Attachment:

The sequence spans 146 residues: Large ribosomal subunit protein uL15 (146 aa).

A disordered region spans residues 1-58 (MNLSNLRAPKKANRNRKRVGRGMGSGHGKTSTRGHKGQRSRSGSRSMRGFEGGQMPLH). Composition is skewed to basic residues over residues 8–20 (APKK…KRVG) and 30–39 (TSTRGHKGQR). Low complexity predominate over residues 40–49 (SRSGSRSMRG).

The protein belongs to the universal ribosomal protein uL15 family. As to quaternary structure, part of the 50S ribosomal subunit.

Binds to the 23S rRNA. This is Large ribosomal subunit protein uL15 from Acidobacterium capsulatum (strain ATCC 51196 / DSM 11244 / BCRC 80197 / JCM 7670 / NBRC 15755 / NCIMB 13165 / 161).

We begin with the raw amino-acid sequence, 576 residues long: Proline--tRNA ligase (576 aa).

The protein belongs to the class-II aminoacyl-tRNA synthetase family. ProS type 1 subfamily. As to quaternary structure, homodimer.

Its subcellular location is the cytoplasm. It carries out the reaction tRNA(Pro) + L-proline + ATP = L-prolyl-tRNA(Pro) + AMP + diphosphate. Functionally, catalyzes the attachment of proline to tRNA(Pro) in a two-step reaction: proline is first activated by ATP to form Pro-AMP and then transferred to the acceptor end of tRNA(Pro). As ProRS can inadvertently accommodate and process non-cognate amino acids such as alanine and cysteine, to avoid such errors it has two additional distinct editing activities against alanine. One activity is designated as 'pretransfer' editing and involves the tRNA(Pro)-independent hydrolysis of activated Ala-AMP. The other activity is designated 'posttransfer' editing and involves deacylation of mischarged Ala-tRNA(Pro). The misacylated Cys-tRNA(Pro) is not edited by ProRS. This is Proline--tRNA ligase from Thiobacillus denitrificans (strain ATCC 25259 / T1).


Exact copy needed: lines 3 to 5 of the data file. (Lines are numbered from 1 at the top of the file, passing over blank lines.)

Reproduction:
The protein belongs to the universal ribosomal protein uL15 family. As to quaternary structure, part of the 50S ribosomal subunit.

Binds to the 23S rRNA. This is Large ribosomal subunit protein uL15 from Acidobacterium capsulatum (strain ATCC 51196 / DSM 11244 / BCRC 80197 / JCM 7670 / NBRC 15755 / NCIMB 13165 / 161).

We begin with the raw amino-acid sequence, 576 residues long: Proline--tRNA ligase (576 aa).